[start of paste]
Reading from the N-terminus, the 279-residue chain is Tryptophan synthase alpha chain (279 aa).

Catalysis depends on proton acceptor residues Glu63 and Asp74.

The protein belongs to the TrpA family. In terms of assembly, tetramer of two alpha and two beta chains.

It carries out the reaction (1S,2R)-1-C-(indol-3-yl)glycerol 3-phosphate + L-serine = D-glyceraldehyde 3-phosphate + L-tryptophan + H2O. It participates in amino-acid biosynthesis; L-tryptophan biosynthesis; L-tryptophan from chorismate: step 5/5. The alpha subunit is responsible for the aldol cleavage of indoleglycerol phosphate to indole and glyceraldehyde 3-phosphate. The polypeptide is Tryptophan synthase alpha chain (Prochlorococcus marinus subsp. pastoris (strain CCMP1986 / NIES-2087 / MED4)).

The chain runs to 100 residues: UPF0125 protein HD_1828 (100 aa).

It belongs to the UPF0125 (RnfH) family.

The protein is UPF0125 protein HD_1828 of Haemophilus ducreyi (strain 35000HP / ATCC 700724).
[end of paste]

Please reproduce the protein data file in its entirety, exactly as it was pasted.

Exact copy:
Reading from the N-terminus, the 279-residue chain is Tryptophan synthase alpha chain (279 aa).

Catalysis depends on proton acceptor residues Glu63 and Asp74.

The protein belongs to the TrpA family. In terms of assembly, tetramer of two alpha and two beta chains.

It carries out the reaction (1S,2R)-1-C-(indol-3-yl)glycerol 3-phosphate + L-serine = D-glyceraldehyde 3-phosphate + L-tryptophan + H2O. It participates in amino-acid biosynthesis; L-tryptophan biosynthesis; L-tryptophan from chorismate: step 5/5. The alpha subunit is responsible for the aldol cleavage of indoleglycerol phosphate to indole and glyceraldehyde 3-phosphate. The polypeptide is Tryptophan synthase alpha chain (Prochlorococcus marinus subsp. pastoris (strain CCMP1986 / NIES-2087 / MED4)).

The chain runs to 100 residues: UPF0125 protein HD_1828 (100 aa).

It belongs to the UPF0125 (RnfH) family.

The protein is UPF0125 protein HD_1828 of Haemophilus ducreyi (strain 35000HP / ATCC 700724).